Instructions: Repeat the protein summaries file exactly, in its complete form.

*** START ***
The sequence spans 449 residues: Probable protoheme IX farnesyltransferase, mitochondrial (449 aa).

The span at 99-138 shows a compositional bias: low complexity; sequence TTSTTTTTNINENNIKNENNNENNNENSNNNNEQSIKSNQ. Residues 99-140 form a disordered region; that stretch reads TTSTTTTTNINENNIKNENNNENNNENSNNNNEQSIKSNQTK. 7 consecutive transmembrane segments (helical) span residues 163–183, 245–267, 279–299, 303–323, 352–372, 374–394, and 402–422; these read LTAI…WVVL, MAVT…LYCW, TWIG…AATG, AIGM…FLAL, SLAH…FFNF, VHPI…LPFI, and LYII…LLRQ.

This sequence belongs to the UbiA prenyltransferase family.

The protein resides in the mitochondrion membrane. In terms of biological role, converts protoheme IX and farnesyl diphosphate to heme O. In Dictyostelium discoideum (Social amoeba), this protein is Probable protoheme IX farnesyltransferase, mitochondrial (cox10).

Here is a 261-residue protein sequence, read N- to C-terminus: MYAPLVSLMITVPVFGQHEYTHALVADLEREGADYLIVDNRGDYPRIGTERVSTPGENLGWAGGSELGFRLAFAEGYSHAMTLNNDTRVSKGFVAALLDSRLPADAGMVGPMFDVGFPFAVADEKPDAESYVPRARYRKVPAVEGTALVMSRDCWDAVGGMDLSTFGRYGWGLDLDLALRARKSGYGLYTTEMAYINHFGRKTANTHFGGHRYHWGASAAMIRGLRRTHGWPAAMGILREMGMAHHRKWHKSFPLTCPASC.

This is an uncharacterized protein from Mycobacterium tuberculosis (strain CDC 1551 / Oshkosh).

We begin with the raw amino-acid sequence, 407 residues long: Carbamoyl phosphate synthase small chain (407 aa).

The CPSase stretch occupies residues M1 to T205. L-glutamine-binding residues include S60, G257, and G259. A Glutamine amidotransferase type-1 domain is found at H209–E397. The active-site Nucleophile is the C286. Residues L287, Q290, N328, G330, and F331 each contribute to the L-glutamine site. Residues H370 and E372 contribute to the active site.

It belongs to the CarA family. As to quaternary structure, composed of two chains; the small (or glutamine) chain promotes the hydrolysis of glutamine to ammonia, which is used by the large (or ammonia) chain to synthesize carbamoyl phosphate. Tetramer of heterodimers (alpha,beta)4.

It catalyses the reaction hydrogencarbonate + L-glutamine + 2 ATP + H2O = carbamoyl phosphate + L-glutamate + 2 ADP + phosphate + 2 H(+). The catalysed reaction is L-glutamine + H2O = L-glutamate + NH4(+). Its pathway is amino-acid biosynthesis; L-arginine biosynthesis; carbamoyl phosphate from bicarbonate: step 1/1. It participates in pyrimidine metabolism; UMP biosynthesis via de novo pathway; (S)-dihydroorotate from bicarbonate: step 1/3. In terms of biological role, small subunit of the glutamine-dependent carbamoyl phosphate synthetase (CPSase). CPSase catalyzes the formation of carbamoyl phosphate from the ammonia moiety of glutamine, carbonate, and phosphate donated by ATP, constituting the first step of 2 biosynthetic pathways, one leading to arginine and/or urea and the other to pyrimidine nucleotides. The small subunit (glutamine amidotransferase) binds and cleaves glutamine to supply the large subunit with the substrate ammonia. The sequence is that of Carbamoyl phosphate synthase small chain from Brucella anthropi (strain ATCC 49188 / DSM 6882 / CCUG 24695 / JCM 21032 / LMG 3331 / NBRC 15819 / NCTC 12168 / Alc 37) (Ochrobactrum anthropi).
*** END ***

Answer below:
The sequence spans 449 residues: Probable protoheme IX farnesyltransferase, mitochondrial (449 aa).

The span at 99-138 shows a compositional bias: low complexity; sequence TTSTTTTTNINENNIKNENNNENNNENSNNNNEQSIKSNQ. Residues 99-140 form a disordered region; that stretch reads TTSTTTTTNINENNIKNENNNENNNENSNNNNEQSIKSNQTK. 7 consecutive transmembrane segments (helical) span residues 163–183, 245–267, 279–299, 303–323, 352–372, 374–394, and 402–422; these read LTAI…WVVL, MAVT…LYCW, TWIG…AATG, AIGM…FLAL, SLAH…FFNF, VHPI…LPFI, and LYII…LLRQ.

This sequence belongs to the UbiA prenyltransferase family.

The protein resides in the mitochondrion membrane. In terms of biological role, converts protoheme IX and farnesyl diphosphate to heme O. In Dictyostelium discoideum (Social amoeba), this protein is Probable protoheme IX farnesyltransferase, mitochondrial (cox10).

Here is a 261-residue protein sequence, read N- to C-terminus: MYAPLVSLMITVPVFGQHEYTHALVADLEREGADYLIVDNRGDYPRIGTERVSTPGENLGWAGGSELGFRLAFAEGYSHAMTLNNDTRVSKGFVAALLDSRLPADAGMVGPMFDVGFPFAVADEKPDAESYVPRARYRKVPAVEGTALVMSRDCWDAVGGMDLSTFGRYGWGLDLDLALRARKSGYGLYTTEMAYINHFGRKTANTHFGGHRYHWGASAAMIRGLRRTHGWPAAMGILREMGMAHHRKWHKSFPLTCPASC.

This is an uncharacterized protein from Mycobacterium tuberculosis (strain CDC 1551 / Oshkosh).

We begin with the raw amino-acid sequence, 407 residues long: Carbamoyl phosphate synthase small chain (407 aa).

The CPSase stretch occupies residues M1 to T205. L-glutamine-binding residues include S60, G257, and G259. A Glutamine amidotransferase type-1 domain is found at H209–E397. The active-site Nucleophile is the C286. Residues L287, Q290, N328, G330, and F331 each contribute to the L-glutamine site. Residues H370 and E372 contribute to the active site.

It belongs to the CarA family. As to quaternary structure, composed of two chains; the small (or glutamine) chain promotes the hydrolysis of glutamine to ammonia, which is used by the large (or ammonia) chain to synthesize carbamoyl phosphate. Tetramer of heterodimers (alpha,beta)4.

It catalyses the reaction hydrogencarbonate + L-glutamine + 2 ATP + H2O = carbamoyl phosphate + L-glutamate + 2 ADP + phosphate + 2 H(+). The catalysed reaction is L-glutamine + H2O = L-glutamate + NH4(+). Its pathway is amino-acid biosynthesis; L-arginine biosynthesis; carbamoyl phosphate from bicarbonate: step 1/1. It participates in pyrimidine metabolism; UMP biosynthesis via de novo pathway; (S)-dihydroorotate from bicarbonate: step 1/3. In terms of biological role, small subunit of the glutamine-dependent carbamoyl phosphate synthetase (CPSase). CPSase catalyzes the formation of carbamoyl phosphate from the ammonia moiety of glutamine, carbonate, and phosphate donated by ATP, constituting the first step of 2 biosynthetic pathways, one leading to arginine and/or urea and the other to pyrimidine nucleotides. The small subunit (glutamine amidotransferase) binds and cleaves glutamine to supply the large subunit with the substrate ammonia. The sequence is that of Carbamoyl phosphate synthase small chain from Brucella anthropi (strain ATCC 49188 / DSM 6882 / CCUG 24695 / JCM 21032 / LMG 3331 / NBRC 15819 / NCTC 12168 / Alc 37) (Ochrobactrum anthropi).